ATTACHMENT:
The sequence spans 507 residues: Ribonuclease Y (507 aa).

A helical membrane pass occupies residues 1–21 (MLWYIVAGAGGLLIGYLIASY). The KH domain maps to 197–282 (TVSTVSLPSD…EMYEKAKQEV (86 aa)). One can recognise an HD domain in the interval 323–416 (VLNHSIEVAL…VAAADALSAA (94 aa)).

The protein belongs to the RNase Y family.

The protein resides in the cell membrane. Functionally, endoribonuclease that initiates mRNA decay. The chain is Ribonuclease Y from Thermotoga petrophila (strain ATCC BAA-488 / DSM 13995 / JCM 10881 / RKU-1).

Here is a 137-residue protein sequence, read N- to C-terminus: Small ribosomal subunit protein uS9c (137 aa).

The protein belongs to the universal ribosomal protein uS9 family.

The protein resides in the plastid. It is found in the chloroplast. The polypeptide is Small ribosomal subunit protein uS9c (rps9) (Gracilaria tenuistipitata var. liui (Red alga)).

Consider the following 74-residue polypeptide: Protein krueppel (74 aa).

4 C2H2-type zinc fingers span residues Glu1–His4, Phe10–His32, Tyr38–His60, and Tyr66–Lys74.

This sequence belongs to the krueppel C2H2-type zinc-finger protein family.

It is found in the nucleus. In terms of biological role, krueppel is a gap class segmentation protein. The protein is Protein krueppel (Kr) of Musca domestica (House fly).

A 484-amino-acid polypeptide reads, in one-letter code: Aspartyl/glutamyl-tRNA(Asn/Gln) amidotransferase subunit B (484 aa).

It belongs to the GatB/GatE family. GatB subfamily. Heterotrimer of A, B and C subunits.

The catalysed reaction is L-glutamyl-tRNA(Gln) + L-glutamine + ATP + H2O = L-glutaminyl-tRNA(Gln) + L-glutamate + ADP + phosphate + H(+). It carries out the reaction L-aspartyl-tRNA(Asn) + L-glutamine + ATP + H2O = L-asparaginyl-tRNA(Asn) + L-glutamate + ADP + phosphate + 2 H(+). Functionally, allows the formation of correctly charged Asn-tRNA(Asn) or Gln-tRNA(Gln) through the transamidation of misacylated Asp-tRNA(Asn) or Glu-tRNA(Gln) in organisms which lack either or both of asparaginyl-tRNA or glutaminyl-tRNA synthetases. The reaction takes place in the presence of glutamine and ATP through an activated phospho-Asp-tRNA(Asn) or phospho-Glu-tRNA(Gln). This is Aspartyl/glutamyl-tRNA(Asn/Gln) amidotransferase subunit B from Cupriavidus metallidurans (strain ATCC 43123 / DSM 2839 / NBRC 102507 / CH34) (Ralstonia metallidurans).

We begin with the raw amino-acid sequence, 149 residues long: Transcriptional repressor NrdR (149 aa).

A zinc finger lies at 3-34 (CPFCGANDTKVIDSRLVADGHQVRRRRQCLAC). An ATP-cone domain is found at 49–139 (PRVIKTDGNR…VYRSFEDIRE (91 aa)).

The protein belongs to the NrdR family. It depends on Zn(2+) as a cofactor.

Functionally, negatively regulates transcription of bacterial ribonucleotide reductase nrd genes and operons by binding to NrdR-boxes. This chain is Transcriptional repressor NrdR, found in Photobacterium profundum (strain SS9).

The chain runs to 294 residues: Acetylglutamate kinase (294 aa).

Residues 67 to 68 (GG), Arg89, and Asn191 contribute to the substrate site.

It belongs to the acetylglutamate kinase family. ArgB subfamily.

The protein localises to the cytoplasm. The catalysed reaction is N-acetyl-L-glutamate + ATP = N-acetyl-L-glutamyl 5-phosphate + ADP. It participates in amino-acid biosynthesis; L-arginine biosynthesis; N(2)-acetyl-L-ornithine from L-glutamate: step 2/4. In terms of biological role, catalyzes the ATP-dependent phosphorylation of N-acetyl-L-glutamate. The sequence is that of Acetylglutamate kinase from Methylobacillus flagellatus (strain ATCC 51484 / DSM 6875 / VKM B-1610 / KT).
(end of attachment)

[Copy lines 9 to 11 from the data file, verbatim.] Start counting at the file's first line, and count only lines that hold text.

4 C2H2-type zinc fingers span residues Glu1–His4, Phe10–His32, Tyr38–His60, and Tyr66–Lys74.

This sequence belongs to the krueppel C2H2-type zinc-finger protein family.

It is found in the nucleus. In terms of biological role, krueppel is a gap class segmentation protein. The protein is Protein krueppel (Kr) of Musca domestica (House fly).